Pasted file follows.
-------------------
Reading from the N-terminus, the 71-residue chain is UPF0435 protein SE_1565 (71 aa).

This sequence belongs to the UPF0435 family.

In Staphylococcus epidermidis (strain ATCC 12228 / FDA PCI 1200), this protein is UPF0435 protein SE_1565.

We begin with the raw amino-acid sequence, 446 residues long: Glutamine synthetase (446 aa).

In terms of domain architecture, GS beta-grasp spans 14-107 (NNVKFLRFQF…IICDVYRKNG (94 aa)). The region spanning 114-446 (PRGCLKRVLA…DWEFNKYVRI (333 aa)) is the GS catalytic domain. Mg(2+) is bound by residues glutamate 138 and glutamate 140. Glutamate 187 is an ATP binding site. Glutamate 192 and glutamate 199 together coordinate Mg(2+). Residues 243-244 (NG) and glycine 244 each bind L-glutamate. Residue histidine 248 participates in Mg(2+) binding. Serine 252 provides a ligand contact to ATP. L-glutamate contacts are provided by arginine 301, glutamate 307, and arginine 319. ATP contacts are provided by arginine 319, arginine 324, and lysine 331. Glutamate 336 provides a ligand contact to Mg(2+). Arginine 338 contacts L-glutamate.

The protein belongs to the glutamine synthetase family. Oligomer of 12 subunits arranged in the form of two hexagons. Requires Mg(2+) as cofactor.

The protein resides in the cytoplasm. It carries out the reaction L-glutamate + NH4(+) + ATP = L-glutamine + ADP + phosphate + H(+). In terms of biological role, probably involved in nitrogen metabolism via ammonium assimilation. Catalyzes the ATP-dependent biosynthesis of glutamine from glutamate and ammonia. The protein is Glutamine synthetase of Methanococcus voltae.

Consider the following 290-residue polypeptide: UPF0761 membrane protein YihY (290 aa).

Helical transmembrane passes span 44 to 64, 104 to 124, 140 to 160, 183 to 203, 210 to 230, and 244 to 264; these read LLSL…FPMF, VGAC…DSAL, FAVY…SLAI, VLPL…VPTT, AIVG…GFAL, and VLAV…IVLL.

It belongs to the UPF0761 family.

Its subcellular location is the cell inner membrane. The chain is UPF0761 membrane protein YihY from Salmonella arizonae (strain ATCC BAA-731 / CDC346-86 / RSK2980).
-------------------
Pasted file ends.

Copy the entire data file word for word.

Reading from the N-terminus, the 71-residue chain is UPF0435 protein SE_1565 (71 aa).

This sequence belongs to the UPF0435 family.

In Staphylococcus epidermidis (strain ATCC 12228 / FDA PCI 1200), this protein is UPF0435 protein SE_1565.

We begin with the raw amino-acid sequence, 446 residues long: Glutamine synthetase (446 aa).

In terms of domain architecture, GS beta-grasp spans 14-107 (NNVKFLRFQF…IICDVYRKNG (94 aa)). The region spanning 114-446 (PRGCLKRVLA…DWEFNKYVRI (333 aa)) is the GS catalytic domain. Mg(2+) is bound by residues glutamate 138 and glutamate 140. Glutamate 187 is an ATP binding site. Glutamate 192 and glutamate 199 together coordinate Mg(2+). Residues 243-244 (NG) and glycine 244 each bind L-glutamate. Residue histidine 248 participates in Mg(2+) binding. Serine 252 provides a ligand contact to ATP. L-glutamate contacts are provided by arginine 301, glutamate 307, and arginine 319. ATP contacts are provided by arginine 319, arginine 324, and lysine 331. Glutamate 336 provides a ligand contact to Mg(2+). Arginine 338 contacts L-glutamate.

The protein belongs to the glutamine synthetase family. Oligomer of 12 subunits arranged in the form of two hexagons. Requires Mg(2+) as cofactor.

The protein resides in the cytoplasm. It carries out the reaction L-glutamate + NH4(+) + ATP = L-glutamine + ADP + phosphate + H(+). In terms of biological role, probably involved in nitrogen metabolism via ammonium assimilation. Catalyzes the ATP-dependent biosynthesis of glutamine from glutamate and ammonia. The protein is Glutamine synthetase of Methanococcus voltae.

Consider the following 290-residue polypeptide: UPF0761 membrane protein YihY (290 aa).

Helical transmembrane passes span 44 to 64, 104 to 124, 140 to 160, 183 to 203, 210 to 230, and 244 to 264; these read LLSL…FPMF, VGAC…DSAL, FAVY…SLAI, VLPL…VPTT, AIVG…GFAL, and VLAV…IVLL.

It belongs to the UPF0761 family.

Its subcellular location is the cell inner membrane. The chain is UPF0761 membrane protein YihY from Salmonella arizonae (strain ATCC BAA-731 / CDC346-86 / RSK2980).